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“You enter the extraordinary by way of the ordinary.” ~Frederick Buechner

Thursday, December 21, 2017

Overview Nonfiction: Talent: Market Interest

Workshop: An Introduction to Writing for Children and Young Adults

“A blogged book allows you to test market your book.” Nina Amir

Target=Who—Where and When

In some ways marketing your work is a moving target, especially with all the ongoing changes in technology and outreach. There are many experts in this field to give detailed guidance through their blogs, podcasts, books, and workshops, so here I am just touching the surface with a few observations so that when you are ready to publish you will know what information to look for. And be able to recognize the legit support businesses. I’m primarily talking about books now.

By now you have established your audience, your subject, and your focus which all equal who your target market is. The next question to consider is where you want to aim and when. And the financial cost involved in the delivery. Beware of any organization that tells you it will cost you thousands to publish. Or any vanity presses.

First consideration—do you care whether you receive any pay? Or would you be just as pleased to write for non-profit organizations, and newsletters, and conferences and after-school programs.

Or are you willing to write pro-bono to develop a readership for when the time comes to offer for cost. And then continue to do both? Recognize that the costs involve time as well. For example having a traditional publisher will make a large difference in publicity, but you will still need to put in a large quantity of time. Whereas if you decide to be a self-publisher, you will be responsible for all of the marketing and publicity.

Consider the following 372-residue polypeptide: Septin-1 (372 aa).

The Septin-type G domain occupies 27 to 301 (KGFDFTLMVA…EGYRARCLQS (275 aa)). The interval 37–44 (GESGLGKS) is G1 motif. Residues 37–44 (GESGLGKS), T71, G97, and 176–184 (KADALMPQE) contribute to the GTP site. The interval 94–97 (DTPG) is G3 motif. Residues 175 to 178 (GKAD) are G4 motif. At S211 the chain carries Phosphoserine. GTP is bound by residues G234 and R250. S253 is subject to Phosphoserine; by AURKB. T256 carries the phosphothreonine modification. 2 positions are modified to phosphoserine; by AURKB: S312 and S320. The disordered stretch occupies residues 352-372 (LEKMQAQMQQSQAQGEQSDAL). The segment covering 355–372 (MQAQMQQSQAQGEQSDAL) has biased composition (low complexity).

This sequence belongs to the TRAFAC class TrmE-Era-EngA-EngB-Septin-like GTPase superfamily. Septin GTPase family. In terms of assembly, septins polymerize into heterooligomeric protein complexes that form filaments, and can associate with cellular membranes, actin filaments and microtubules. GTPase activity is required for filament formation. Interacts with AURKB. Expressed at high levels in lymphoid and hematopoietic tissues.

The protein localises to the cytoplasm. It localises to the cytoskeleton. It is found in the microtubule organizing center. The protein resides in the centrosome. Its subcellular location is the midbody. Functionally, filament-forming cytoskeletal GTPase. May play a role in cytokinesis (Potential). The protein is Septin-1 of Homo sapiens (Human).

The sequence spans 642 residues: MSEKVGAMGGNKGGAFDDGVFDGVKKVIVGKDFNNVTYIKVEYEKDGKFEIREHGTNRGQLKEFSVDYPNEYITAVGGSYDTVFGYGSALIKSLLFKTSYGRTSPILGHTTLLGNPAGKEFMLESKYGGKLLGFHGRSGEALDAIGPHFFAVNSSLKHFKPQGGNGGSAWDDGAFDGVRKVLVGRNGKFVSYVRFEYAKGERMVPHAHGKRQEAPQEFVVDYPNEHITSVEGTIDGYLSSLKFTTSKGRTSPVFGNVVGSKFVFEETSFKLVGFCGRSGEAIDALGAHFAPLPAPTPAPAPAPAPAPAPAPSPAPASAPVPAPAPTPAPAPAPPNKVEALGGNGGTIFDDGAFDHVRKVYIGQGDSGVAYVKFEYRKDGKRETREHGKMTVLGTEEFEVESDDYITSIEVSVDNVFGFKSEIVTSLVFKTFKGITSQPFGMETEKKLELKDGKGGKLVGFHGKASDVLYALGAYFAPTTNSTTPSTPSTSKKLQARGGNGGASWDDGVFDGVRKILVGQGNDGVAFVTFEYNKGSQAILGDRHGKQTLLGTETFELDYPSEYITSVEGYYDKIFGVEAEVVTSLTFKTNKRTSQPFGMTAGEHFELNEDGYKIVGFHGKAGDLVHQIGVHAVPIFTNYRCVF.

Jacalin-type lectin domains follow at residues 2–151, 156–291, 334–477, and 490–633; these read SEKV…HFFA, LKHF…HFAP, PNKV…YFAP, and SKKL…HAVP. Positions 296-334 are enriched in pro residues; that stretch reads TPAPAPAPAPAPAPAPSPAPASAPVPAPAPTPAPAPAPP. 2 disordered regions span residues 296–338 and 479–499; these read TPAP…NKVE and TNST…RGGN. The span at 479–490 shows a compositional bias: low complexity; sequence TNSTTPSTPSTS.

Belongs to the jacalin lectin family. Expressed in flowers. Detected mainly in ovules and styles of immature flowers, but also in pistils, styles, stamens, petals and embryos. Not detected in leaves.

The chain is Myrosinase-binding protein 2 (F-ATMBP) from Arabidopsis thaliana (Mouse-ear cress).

Traditional, Indie, print, e-book, online, free copies, each have individual pluses and minuses that need to be assessed regarding where are your strengths and where will you need assistance. Those choices will also impact where and when and how you market. Some niche topics are too small for the main publishers. If you have a contract with them for other work will you still be able to self-publish the niche. When would you need an agent? It’s not always easy to effectively navigate the creative side and the business side. Carefully consider what your main purpose and goals are and where you need assistance to achieve them.

Traditional publishing houses often have a built in time sequence process that as an author you need to meet those deadlines. There is some more freedom as an Indie publisher but once you begin the process you also have deadlines to juggle and not all of your own choice. Will the book cover be ready in time? Do you need a professional copyeditor? How much time are you prepared to adjust for the unexpected?

Knowing your primary reader will enable you to meet your goals and purpose.

Action Steps:
1.     Make a list of your strengths and weaknesses for both marketing and publicity.

2.     Choose one of each and read up some guidelines from a traditional publishing house, a well-established literary agency, and an Indie publisher such as CreateSpace to see what each of their agendas require.

3.     Look at the resource information through established organizations in your particular field, or through The Society of Children’s Book Writers and Illustrator.

4.     Set aside some study time on one detail to assess your level of  potential competence or necessary learning curve.

Share: Where do you feel most confident? Where do you need advice?

Read deep, marcy

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"The Seeker" Rachel Marks | Content Copyright Marcy Weydemuller | Site by Eagle Designs
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